The Proust Questionnaire: Hannah Claus
The Proust Questionnaire started as a Late Victorian parlour game, aimed at revealing key aspects of a person’s character. While still in his teens, author Marcel Proust answered a similar series of questions with such enthusiasm that, when the manuscript containing his original answers was discovered in 1924, his name became permanently associated with this type of informal interview.
Hannah Claus is a multidisciplinary artist of English and Kanien’kehá:ka/Mohawk heritage whose practice uses installation “to create sensory environments that speak of memory and transformation. These explore the particular, personal and living relationships within an Indigenous worldview, often focusing on Kanien'kehá:ka /Mohawk cosmography, in order to unsettle our perception of time, space and memory.“ Repetition and accumulation are key elements that shape much of her œuvre, be it sculpture, installation, video or two-dimensional work. She challenges viewers to engage with her work and assess their connectedness to it, creating a transformative experience between people, objects and ideas.
Based in Tiohtià:ke/Montreal since 2001, Claus is a graduate of the Ontario College of Art and Design and Concordia University. Her work our minds are one is in the collection of the National Gallery of Canada and on view in the exhibition Àbadakone | Continuing Fire / Feu continuel. She has exhibited internationally, and her work is represented in various public and private collections, including the City of Montreal and the Department of Global Affairs. In 2019 she was the artist-in-residence at Montreal’s McCord Museum and the recipient of the Eiteljorg fellowship. In 2019 and 2020, her work has been shown in Inaabiwin at the Ottawa Art Gallery, Regina’s Dunlop Art Gallery and Blurring the Line at the Eiteljorg Museum in Indianapolis. Claus is a member of the Tyendinaga Mohawks of the Bay of Quinte, Ontario.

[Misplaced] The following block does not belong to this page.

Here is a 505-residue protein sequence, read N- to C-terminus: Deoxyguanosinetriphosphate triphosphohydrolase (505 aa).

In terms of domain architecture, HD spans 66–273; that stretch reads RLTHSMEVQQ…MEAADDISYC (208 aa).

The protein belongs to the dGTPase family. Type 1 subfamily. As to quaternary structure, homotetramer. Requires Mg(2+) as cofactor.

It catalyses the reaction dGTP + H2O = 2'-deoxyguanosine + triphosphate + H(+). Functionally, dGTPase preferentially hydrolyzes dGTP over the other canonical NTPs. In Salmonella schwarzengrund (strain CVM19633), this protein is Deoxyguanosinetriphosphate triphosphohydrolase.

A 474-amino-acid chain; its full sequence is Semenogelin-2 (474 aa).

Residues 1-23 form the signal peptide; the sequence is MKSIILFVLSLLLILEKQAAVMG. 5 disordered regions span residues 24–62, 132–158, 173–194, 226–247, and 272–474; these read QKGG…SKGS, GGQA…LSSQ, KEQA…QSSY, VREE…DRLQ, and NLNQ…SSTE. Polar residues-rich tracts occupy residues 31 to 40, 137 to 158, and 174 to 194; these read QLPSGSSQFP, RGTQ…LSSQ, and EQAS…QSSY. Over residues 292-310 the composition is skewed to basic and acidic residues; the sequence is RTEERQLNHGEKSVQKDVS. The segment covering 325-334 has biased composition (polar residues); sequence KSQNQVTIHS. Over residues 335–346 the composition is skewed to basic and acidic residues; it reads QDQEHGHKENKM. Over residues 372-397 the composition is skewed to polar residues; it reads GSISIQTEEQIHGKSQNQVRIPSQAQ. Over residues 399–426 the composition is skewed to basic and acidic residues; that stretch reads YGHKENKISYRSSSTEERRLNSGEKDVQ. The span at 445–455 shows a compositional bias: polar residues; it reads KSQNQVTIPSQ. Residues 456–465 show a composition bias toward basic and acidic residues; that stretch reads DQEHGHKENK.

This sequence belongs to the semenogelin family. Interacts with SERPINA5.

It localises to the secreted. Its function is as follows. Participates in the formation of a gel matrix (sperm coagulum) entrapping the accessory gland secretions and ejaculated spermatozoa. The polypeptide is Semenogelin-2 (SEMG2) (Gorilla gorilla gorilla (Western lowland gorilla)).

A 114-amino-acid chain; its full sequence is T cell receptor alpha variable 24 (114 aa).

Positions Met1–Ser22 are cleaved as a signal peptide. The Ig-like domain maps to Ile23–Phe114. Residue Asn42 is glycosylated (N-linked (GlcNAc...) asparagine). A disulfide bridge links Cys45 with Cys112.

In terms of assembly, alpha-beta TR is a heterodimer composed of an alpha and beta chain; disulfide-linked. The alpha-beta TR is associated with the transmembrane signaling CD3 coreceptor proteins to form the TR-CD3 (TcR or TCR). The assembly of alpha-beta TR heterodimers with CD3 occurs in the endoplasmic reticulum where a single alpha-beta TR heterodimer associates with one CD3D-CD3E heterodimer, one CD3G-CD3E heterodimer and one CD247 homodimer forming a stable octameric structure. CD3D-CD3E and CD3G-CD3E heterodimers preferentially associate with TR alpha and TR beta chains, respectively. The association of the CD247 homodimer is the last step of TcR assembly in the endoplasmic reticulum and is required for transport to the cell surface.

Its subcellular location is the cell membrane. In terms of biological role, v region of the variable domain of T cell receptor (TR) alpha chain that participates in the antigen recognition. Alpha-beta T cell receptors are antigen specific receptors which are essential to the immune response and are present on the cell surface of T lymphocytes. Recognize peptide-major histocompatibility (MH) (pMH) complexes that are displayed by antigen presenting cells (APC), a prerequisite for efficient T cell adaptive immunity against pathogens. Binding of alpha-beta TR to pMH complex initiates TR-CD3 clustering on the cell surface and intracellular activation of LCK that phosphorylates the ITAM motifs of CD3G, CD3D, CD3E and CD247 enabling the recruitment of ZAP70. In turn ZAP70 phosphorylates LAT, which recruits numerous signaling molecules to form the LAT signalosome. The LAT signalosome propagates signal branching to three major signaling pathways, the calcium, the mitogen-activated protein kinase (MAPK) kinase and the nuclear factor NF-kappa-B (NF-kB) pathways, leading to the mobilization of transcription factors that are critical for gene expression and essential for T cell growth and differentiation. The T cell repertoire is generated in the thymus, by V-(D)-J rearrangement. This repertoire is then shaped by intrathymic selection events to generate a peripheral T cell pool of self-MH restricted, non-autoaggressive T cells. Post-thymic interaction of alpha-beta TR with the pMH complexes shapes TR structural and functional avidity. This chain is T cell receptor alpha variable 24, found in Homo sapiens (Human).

Your earliest memory of art:
Seeing the light through the window curtains from between the bars of my crib.
Broken and stubby Crayola crayons with peeled away paper wrappers leaving the smell of waxiness on my fingers.
When you knew this would become your vocation:
When I made the decision to go to art school. It was a commitment to this path and not looking back later and saying “what if?”.
Your greatest influence:
My experiences with the places and people that surround me.
Favourite pastime (other than art):
Shelley Niro. Rebecca Belmore. Anish Kapoor before he copyrighted colours.
Favourite writer and musician/composer:
It’s not fiction, but Deborah Doxtator’s critical texts (Basket, Bead and Quill and Reconnecting the Past: An Indian Idea of History) are ones I go back to over and over. For musicians, it varies, depending on my mood. Can range from Jeremy Dutcher to AC/DC.
Favourite colour, flower and/or bird:
Purple and tulips (their colours are the best) or lilacs (their smell is the best).
Favourite food and drink:
Cedar planked salmon and pine needle tea.
Favourite smell and sound:
Sweetgrass growing somewhere outside on a hot day; waves on rocks.
Favourite weather or season:
I enjoy them all – the one thing I don’t like much is when the seasons skip, like when the weather turns too quickly from cold to hot.
Your definition of happiness:
When the people I love are happy and well. When I have the time to do the things I keep planning to do.
Ideal place to live:
Where I am now is good.
To me art is (in five words or less):
A way to communicate.
our minds are one by Hannah Claus forms part of the National Gallery of Canada's exhibition Àbadakone | Continuous Fire | Feu continuel. Share this article and subscribe to our newsletters to stay up-to-date on the latest Gallery news and to learn more about art in Canada.